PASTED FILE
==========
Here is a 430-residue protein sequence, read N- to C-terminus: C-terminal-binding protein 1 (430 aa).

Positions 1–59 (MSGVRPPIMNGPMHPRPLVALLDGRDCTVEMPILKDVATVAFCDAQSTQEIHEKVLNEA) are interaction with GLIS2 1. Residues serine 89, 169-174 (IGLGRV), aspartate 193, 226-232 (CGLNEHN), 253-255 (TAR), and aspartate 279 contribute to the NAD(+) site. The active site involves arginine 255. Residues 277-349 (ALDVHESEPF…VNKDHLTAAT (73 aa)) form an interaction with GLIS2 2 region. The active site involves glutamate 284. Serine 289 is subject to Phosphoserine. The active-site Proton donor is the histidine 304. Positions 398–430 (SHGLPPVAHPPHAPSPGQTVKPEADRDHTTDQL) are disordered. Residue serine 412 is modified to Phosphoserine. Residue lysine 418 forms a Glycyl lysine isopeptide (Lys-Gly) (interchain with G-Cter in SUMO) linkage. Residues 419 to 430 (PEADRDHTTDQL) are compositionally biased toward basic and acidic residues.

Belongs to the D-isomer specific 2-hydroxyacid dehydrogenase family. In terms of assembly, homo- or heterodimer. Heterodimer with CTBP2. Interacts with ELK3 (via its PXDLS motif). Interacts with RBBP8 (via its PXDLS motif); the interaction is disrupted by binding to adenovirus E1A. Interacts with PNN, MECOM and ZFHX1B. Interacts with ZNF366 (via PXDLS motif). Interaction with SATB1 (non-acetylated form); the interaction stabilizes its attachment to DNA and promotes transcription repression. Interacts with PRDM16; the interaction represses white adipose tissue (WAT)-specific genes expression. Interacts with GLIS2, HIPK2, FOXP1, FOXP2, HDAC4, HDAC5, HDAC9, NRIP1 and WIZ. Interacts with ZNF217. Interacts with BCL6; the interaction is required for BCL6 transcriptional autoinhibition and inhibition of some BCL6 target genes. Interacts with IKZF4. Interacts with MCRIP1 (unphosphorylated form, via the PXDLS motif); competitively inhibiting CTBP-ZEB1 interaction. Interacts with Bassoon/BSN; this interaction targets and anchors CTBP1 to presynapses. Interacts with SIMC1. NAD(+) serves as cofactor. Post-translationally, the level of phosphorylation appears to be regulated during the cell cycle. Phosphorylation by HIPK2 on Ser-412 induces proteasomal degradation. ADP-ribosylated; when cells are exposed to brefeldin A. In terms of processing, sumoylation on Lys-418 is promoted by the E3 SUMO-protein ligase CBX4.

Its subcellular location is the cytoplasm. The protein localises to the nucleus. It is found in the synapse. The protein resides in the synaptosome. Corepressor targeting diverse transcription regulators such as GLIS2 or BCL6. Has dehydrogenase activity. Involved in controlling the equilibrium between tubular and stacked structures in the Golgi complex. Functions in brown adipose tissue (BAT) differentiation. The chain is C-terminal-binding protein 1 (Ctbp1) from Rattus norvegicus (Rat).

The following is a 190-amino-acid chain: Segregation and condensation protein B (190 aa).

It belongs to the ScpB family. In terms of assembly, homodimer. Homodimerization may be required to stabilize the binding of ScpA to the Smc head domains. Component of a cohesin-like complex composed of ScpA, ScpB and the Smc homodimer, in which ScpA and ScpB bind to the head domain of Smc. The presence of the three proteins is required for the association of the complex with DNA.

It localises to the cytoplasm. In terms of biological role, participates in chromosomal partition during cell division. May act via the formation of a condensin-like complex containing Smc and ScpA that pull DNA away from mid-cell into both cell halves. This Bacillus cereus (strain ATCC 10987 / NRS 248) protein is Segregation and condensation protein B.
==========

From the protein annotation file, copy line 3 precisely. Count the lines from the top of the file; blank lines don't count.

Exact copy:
Belongs to the D-isomer specific 2-hydroxyacid dehydrogenase family. In terms of assembly, homo- or heterodimer. Heterodimer with CTBP2. Interacts with ELK3 (via its PXDLS motif). Interacts with RBBP8 (via its PXDLS motif); the interaction is disrupted by binding to adenovirus E1A. Interacts with PNN, MECOM and ZFHX1B. Interacts with ZNF366 (via PXDLS motif). Interaction with SATB1 (non-acetylated form); the interaction stabilizes its attachment to DNA and promotes transcription repression. Interacts with PRDM16; the interaction represses white adipose tissue (WAT)-specific genes expression. Interacts with GLIS2, HIPK2, FOXP1, FOXP2, HDAC4, HDAC5, HDAC9, NRIP1 and WIZ. Interacts with ZNF217. Interacts with BCL6; the interaction is required for BCL6 transcriptional autoinhibition and inhibition of some BCL6 target genes. Interacts with IKZF4. Interacts with MCRIP1 (unphosphorylated form, via the PXDLS motif); competitively inhibiting CTBP-ZEB1 interaction. Interacts with Bassoon/BSN; this interaction targets and anchors CTBP1 to presynapses. Interacts with SIMC1. NAD(+) serves as cofactor. Post-translationally, the level of phosphorylation appears to be regulated during the cell cycle. Phosphorylation by HIPK2 on Ser-412 induces proteasomal degradation. ADP-ribosylated; when cells are exposed to brefeldin A. In terms of processing, sumoylation on Lys-418 is promoted by the E3 SUMO-protein ligase CBX4.